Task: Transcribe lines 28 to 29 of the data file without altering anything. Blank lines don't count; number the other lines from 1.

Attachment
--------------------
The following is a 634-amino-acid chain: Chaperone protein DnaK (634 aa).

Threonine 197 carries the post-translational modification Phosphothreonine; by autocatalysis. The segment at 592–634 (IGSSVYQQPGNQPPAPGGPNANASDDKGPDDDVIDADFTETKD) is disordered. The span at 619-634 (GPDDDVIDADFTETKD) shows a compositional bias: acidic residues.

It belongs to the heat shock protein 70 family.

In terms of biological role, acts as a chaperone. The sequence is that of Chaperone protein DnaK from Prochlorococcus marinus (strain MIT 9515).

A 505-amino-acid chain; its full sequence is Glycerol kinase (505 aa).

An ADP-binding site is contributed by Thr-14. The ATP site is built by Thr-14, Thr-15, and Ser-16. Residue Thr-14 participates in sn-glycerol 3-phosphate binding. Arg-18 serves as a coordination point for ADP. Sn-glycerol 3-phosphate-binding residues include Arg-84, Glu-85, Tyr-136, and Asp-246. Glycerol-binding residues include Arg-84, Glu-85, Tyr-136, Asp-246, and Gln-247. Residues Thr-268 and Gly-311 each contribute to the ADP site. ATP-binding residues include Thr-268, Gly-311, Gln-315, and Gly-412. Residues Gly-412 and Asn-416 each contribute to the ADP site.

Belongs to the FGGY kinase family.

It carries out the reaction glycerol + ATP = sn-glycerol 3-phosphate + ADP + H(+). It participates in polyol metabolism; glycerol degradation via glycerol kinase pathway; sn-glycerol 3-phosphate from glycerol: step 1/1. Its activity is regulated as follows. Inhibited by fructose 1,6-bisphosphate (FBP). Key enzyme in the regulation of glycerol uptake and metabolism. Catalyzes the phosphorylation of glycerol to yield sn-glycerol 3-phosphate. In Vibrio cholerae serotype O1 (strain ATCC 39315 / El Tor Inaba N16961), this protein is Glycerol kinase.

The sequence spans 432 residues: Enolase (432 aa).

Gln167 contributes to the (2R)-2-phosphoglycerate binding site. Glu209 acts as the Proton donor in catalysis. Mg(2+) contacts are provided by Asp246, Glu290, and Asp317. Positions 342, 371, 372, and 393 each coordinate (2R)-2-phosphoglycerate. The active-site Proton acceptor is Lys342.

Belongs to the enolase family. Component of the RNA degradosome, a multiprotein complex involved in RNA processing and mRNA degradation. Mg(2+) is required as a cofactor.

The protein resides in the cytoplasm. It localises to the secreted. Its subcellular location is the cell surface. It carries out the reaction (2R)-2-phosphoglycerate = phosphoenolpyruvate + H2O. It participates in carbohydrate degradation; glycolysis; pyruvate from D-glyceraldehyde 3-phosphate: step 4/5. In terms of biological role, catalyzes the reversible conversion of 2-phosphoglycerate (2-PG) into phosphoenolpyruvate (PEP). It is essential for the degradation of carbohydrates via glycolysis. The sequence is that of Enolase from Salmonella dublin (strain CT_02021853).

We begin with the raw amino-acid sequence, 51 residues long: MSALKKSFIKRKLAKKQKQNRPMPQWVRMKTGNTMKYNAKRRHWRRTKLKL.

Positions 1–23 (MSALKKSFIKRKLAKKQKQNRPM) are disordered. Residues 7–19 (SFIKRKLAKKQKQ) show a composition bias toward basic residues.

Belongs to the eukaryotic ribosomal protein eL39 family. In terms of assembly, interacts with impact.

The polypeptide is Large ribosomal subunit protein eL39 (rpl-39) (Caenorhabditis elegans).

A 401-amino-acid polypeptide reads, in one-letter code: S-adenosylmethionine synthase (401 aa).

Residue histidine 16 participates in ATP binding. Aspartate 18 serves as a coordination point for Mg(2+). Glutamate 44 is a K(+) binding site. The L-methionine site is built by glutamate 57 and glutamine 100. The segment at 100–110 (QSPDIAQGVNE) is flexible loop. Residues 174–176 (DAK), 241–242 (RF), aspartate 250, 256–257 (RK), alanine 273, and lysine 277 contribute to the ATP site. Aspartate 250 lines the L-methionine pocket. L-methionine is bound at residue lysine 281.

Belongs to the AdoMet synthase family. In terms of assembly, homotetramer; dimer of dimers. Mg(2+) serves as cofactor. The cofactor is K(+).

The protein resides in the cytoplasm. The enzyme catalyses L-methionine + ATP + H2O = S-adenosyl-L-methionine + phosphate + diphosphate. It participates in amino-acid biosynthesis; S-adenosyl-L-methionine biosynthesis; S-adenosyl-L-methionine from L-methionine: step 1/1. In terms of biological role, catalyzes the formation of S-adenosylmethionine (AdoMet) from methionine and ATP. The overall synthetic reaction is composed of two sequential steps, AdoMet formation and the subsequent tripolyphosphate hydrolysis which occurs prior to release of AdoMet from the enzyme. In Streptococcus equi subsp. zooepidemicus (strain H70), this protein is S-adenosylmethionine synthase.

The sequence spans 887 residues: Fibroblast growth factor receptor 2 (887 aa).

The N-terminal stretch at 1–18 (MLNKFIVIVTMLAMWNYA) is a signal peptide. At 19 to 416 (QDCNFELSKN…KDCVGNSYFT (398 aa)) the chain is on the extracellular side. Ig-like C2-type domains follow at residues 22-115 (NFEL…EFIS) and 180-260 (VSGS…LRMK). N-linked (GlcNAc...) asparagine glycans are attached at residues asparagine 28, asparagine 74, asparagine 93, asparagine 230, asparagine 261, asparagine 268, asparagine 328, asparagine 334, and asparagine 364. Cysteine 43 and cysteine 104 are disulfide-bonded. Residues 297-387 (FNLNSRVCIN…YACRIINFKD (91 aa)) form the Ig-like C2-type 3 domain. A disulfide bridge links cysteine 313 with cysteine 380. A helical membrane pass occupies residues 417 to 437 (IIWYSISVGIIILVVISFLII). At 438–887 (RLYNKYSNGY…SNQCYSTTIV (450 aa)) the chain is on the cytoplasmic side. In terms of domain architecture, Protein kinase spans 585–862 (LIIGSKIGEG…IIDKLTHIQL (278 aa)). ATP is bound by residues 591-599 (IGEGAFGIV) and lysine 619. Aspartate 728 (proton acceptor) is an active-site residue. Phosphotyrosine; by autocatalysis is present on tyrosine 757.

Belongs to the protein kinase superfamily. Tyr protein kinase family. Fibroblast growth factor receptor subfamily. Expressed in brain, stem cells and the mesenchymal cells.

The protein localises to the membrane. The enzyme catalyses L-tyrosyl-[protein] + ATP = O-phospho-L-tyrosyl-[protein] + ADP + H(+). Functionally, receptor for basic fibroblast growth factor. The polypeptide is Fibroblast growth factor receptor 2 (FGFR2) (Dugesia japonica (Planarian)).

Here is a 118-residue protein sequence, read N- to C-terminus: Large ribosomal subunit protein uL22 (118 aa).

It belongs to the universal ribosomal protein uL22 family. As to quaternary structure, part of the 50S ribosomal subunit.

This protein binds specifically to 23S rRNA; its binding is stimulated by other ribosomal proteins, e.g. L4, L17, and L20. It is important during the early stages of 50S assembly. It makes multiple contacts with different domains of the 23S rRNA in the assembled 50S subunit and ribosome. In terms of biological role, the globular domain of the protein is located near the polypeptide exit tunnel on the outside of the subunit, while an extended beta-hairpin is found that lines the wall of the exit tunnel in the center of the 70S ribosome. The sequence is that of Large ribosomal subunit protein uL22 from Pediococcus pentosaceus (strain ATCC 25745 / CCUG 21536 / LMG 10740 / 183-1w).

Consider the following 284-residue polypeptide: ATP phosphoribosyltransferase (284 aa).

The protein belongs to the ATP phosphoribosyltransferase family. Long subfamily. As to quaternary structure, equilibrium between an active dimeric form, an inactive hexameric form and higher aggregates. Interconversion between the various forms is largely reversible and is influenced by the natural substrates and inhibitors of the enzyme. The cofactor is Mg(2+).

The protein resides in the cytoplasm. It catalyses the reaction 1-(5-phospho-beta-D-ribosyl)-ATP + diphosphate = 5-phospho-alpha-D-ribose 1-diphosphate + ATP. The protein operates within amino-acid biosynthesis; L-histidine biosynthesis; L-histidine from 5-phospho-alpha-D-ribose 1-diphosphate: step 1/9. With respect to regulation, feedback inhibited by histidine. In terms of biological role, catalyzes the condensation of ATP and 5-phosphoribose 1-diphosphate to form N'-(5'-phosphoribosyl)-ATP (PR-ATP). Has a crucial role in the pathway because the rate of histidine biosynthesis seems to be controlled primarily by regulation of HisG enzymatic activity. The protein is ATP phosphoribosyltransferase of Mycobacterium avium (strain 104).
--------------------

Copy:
Consider the following 284-residue polypeptide: ATP phosphoribosyltransferase (284 aa).

The protein belongs to the ATP phosphoribosyltransferase family. Long subfamily. As to quaternary structure, equilibrium between an active dimeric form, an inactive hexameric form and higher aggregates. Interconversion between the various forms is largely reversible and is influenced by the natural substrates and inhibitors of the enzyme. The cofactor is Mg(2+).